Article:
Modoc County, a rural county in California that continues to have zero confirmed cases, allowed its bars, restaurants, and churches to reopen on May 1.

Modoc County Sheriff Tex Dowdy said in a statement on Facebook on May 3 that the county will continue to be cautious and follow guidelines and to reopen “safely, smart, and slow.” He said 80 percent of the land in the county is public lands and the recreational spaces on that land aren’t yet open to the public.

Heritage’s Stimson said the reality on the ground drastically varies from county to county in each state, which means the actual adherence to lockdown orders also may vary from county to county and even from neighborhood to neighborhood.

He gave the example of Montana and said except for the two main population centers, Billings and Bozeman, the rest of the state is sparsely populated.

“So if you’re 800 miles away, in a county far from Bozeman or Billings, in rural, rural, rural Montana … are you really going to listen to the governor’s stay-at-home orders when your closest neighbor is 10 miles away,” Stimson said.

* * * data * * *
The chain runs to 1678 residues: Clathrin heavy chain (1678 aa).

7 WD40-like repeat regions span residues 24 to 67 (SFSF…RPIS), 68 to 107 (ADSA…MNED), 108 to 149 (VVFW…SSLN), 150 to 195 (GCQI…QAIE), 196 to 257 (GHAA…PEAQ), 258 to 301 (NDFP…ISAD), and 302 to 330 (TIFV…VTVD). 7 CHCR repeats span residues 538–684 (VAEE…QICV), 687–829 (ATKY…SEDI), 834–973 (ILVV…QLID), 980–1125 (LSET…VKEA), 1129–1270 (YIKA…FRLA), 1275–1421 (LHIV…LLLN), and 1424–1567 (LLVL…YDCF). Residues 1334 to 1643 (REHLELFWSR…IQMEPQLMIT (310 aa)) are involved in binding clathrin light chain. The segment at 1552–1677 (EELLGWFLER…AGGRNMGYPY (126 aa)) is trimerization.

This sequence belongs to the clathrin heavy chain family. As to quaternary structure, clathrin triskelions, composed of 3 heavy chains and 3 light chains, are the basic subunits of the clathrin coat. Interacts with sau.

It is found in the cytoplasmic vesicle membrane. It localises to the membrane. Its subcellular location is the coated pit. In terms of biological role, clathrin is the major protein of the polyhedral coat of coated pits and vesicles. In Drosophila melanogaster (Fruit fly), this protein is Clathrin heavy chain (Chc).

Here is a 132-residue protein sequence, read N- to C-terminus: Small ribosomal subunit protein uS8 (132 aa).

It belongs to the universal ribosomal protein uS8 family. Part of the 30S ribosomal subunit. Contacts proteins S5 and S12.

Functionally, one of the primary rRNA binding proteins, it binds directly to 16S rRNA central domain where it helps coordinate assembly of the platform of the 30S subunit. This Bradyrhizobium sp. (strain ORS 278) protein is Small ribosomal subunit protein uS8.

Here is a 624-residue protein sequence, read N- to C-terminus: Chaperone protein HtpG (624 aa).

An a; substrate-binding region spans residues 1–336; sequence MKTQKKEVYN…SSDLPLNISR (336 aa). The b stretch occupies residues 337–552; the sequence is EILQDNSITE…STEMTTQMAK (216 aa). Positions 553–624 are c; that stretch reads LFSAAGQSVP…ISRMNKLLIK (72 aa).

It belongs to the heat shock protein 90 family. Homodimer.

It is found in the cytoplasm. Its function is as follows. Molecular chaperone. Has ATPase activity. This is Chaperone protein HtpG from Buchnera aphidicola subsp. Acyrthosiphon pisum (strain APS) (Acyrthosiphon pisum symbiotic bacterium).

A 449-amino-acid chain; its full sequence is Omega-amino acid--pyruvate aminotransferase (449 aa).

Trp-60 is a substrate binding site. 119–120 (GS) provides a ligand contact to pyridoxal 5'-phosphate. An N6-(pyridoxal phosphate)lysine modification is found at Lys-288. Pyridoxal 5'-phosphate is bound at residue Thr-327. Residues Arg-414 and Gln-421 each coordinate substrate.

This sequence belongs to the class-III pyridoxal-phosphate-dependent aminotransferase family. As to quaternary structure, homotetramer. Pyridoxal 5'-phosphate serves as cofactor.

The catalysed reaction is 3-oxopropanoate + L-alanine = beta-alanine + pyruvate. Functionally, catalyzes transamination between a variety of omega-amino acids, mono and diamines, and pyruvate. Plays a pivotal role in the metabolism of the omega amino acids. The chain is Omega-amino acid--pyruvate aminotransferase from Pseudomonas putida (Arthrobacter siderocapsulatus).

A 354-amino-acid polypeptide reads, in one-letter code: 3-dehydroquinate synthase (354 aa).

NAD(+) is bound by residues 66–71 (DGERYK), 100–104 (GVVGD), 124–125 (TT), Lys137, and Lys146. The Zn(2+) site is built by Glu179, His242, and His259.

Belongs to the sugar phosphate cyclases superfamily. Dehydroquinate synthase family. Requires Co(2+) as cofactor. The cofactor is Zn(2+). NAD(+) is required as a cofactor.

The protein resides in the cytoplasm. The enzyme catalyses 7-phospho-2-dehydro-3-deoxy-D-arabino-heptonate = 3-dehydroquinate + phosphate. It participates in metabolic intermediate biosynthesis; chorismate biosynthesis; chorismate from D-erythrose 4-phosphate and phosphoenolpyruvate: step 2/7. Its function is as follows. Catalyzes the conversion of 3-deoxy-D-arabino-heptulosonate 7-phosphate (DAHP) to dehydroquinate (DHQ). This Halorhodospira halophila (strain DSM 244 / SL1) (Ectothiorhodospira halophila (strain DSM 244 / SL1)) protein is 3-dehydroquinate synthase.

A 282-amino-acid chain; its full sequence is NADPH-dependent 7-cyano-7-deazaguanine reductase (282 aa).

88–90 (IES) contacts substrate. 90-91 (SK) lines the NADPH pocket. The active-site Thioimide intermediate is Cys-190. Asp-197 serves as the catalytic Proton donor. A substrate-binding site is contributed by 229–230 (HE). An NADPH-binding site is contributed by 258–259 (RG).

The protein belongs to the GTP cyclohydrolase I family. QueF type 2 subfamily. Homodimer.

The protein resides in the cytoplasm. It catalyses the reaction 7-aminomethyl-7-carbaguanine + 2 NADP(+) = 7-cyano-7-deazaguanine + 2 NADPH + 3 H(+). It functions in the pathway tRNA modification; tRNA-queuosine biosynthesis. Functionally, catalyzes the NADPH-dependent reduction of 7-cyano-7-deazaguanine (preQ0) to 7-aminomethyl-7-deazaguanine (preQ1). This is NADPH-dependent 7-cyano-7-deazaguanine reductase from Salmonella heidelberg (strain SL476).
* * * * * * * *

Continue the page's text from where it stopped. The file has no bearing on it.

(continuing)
He questioned the validity of lockdowns in any sparsely populated rural county where, for example, only 50 people might live in a 500-square-mile area.

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A person buys produce at a drive-through farmer’s market in Baton Rouge, La. on April 25, 2020. Due to the threat of COVID-19, the farmers market has adapted to a drive-through format to minimize contact. (Chris Graythen/Getty Images)

“I mean, please, do they actually need to stay at home? Or should they go out on their farm? They should go out and farm. So do they have to listen to the people in their state who base their decisions on fact to match the threat,” Stimson said.